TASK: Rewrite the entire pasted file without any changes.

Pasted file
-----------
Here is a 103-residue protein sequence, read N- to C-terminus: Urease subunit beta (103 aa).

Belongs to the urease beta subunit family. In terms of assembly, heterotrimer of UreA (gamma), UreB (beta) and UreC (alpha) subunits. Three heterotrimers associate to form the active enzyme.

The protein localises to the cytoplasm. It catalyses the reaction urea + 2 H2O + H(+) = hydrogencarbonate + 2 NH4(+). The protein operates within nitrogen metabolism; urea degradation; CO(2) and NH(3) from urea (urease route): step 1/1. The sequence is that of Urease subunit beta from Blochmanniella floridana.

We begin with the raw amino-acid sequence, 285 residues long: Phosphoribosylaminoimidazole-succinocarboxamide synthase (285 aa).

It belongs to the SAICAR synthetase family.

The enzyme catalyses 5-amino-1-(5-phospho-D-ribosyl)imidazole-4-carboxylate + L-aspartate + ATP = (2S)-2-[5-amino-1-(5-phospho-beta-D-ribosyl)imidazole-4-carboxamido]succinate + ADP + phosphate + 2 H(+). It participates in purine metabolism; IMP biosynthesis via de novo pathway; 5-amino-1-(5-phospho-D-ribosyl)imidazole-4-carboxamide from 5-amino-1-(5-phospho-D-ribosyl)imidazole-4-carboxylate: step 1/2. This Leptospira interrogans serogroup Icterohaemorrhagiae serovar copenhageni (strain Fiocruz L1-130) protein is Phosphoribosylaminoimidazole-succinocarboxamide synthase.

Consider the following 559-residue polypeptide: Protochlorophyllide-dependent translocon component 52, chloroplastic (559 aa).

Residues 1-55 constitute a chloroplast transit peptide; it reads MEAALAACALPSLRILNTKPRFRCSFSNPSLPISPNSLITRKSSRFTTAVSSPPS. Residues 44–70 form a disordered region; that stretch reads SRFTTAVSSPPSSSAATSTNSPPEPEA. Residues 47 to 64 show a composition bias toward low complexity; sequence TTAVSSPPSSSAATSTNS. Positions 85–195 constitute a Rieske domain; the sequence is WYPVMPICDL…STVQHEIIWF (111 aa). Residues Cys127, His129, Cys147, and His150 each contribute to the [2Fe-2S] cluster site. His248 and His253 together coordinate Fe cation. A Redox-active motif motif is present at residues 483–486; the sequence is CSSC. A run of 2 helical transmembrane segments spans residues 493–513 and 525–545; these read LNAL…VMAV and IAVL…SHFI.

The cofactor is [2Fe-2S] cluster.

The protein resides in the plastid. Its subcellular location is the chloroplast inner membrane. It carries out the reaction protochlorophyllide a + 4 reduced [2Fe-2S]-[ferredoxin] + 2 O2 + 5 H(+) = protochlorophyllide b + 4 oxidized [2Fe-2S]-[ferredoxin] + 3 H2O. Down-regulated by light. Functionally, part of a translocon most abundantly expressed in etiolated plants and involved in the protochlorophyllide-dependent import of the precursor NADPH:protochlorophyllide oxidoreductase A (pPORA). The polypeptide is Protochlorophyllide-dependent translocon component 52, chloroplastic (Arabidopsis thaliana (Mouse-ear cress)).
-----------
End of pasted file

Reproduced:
Here is a 103-residue protein sequence, read N- to C-terminus: Urease subunit beta (103 aa).

Belongs to the urease beta subunit family. In terms of assembly, heterotrimer of UreA (gamma), UreB (beta) and UreC (alpha) subunits. Three heterotrimers associate to form the active enzyme.

The protein localises to the cytoplasm. It catalyses the reaction urea + 2 H2O + H(+) = hydrogencarbonate + 2 NH4(+). The protein operates within nitrogen metabolism; urea degradation; CO(2) and NH(3) from urea (urease route): step 1/1. The sequence is that of Urease subunit beta from Blochmanniella floridana.

We begin with the raw amino-acid sequence, 285 residues long: Phosphoribosylaminoimidazole-succinocarboxamide synthase (285 aa).

It belongs to the SAICAR synthetase family.

The enzyme catalyses 5-amino-1-(5-phospho-D-ribosyl)imidazole-4-carboxylate + L-aspartate + ATP = (2S)-2-[5-amino-1-(5-phospho-beta-D-ribosyl)imidazole-4-carboxamido]succinate + ADP + phosphate + 2 H(+). It participates in purine metabolism; IMP biosynthesis via de novo pathway; 5-amino-1-(5-phospho-D-ribosyl)imidazole-4-carboxamide from 5-amino-1-(5-phospho-D-ribosyl)imidazole-4-carboxylate: step 1/2. This Leptospira interrogans serogroup Icterohaemorrhagiae serovar copenhageni (strain Fiocruz L1-130) protein is Phosphoribosylaminoimidazole-succinocarboxamide synthase.

Consider the following 559-residue polypeptide: Protochlorophyllide-dependent translocon component 52, chloroplastic (559 aa).

Residues 1-55 constitute a chloroplast transit peptide; it reads MEAALAACALPSLRILNTKPRFRCSFSNPSLPISPNSLITRKSSRFTTAVSSPPS. Residues 44–70 form a disordered region; that stretch reads SRFTTAVSSPPSSSAATSTNSPPEPEA. Residues 47 to 64 show a composition bias toward low complexity; sequence TTAVSSPPSSSAATSTNS. Positions 85–195 constitute a Rieske domain; the sequence is WYPVMPICDL…STVQHEIIWF (111 aa). Residues Cys127, His129, Cys147, and His150 each contribute to the [2Fe-2S] cluster site. His248 and His253 together coordinate Fe cation. A Redox-active motif motif is present at residues 483–486; the sequence is CSSC. A run of 2 helical transmembrane segments spans residues 493–513 and 525–545; these read LNAL…VMAV and IAVL…SHFI.

The cofactor is [2Fe-2S] cluster.

The protein resides in the plastid. Its subcellular location is the chloroplast inner membrane. It carries out the reaction protochlorophyllide a + 4 reduced [2Fe-2S]-[ferredoxin] + 2 O2 + 5 H(+) = protochlorophyllide b + 4 oxidized [2Fe-2S]-[ferredoxin] + 3 H2O. Down-regulated by light. Functionally, part of a translocon most abundantly expressed in etiolated plants and involved in the protochlorophyllide-dependent import of the precursor NADPH:protochlorophyllide oxidoreductase A (pPORA). The polypeptide is Protochlorophyllide-dependent translocon component 52, chloroplastic (Arabidopsis thaliana (Mouse-ear cress)).